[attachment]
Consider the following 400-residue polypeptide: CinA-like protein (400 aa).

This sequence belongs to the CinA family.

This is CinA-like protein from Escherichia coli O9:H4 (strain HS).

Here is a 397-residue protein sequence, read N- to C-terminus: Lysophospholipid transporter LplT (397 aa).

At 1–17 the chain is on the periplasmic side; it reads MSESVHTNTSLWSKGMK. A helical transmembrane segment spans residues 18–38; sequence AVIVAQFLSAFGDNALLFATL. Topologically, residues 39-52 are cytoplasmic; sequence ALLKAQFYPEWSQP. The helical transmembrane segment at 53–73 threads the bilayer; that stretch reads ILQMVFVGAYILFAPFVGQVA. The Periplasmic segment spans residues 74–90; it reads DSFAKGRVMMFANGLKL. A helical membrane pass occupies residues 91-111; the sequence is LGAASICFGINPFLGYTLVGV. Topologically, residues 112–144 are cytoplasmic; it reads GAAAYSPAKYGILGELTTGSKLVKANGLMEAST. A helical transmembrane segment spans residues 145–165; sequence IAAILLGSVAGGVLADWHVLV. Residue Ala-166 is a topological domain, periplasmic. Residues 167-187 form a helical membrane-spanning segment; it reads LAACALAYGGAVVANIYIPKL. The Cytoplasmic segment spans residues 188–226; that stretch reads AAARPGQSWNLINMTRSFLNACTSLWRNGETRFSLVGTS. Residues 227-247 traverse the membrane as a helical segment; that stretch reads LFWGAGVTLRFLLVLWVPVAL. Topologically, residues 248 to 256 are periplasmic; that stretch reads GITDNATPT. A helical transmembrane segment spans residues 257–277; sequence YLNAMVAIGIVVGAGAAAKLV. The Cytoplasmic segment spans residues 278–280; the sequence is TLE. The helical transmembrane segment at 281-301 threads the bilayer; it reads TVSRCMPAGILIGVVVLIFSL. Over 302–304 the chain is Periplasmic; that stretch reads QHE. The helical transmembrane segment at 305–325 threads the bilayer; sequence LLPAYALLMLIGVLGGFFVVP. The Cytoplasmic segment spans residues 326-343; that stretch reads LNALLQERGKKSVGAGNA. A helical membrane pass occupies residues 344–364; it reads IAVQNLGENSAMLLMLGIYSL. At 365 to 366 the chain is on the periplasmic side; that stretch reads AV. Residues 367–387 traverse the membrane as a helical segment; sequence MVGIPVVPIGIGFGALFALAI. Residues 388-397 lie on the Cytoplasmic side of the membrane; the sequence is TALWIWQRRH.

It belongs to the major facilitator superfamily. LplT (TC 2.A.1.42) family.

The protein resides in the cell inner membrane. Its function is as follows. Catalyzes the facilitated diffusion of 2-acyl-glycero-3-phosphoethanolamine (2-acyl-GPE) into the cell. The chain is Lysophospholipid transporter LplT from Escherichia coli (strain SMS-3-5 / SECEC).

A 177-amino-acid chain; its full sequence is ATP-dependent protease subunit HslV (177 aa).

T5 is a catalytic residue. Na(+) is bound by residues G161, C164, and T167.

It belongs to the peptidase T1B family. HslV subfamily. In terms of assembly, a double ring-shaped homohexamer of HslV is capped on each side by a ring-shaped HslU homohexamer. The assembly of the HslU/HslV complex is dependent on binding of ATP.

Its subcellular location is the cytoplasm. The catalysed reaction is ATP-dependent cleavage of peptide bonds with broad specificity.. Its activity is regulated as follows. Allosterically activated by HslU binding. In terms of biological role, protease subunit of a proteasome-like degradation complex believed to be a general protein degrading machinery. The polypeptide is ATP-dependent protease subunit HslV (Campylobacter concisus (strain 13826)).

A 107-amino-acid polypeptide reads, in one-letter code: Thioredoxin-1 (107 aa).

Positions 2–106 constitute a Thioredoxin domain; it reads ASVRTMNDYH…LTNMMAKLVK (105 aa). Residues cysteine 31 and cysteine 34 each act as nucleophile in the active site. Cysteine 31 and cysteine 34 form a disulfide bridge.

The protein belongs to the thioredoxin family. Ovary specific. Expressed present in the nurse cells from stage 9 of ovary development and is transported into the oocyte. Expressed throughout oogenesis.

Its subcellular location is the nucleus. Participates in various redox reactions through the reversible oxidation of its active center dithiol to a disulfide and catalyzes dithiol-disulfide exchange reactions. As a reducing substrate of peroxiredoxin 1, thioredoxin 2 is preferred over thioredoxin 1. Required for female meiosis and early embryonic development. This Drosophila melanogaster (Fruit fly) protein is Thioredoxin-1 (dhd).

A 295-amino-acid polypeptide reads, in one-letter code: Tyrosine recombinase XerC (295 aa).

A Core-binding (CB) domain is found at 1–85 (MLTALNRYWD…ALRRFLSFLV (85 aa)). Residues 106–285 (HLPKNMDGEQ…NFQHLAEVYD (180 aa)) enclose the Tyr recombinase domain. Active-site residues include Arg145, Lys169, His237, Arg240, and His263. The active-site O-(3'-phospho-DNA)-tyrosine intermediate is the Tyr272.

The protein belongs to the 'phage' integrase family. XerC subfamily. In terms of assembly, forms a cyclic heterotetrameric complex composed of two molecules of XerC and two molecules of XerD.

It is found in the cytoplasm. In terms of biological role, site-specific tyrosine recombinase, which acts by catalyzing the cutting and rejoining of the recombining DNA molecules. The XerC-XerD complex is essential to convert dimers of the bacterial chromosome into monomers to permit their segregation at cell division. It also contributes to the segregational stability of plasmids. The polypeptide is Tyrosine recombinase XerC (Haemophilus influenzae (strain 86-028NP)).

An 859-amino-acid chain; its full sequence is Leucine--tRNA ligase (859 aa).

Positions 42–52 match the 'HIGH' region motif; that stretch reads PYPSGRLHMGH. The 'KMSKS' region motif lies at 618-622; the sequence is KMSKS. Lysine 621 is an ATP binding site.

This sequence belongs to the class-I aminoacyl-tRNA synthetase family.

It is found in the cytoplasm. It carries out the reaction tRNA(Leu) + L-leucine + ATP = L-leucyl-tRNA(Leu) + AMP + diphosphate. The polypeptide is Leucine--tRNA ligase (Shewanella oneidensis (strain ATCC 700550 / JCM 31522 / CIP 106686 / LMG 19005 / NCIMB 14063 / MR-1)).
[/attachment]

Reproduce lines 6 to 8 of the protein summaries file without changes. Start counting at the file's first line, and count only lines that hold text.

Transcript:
It belongs to the major facilitator superfamily. LplT (TC 2.A.1.42) family.

The protein resides in the cell inner membrane. Its function is as follows. Catalyzes the facilitated diffusion of 2-acyl-glycero-3-phosphoethanolamine (2-acyl-GPE) into the cell. The chain is Lysophospholipid transporter LplT from Escherichia coli (strain SMS-3-5 / SECEC).

A 177-amino-acid chain; its full sequence is ATP-dependent protease subunit HslV (177 aa).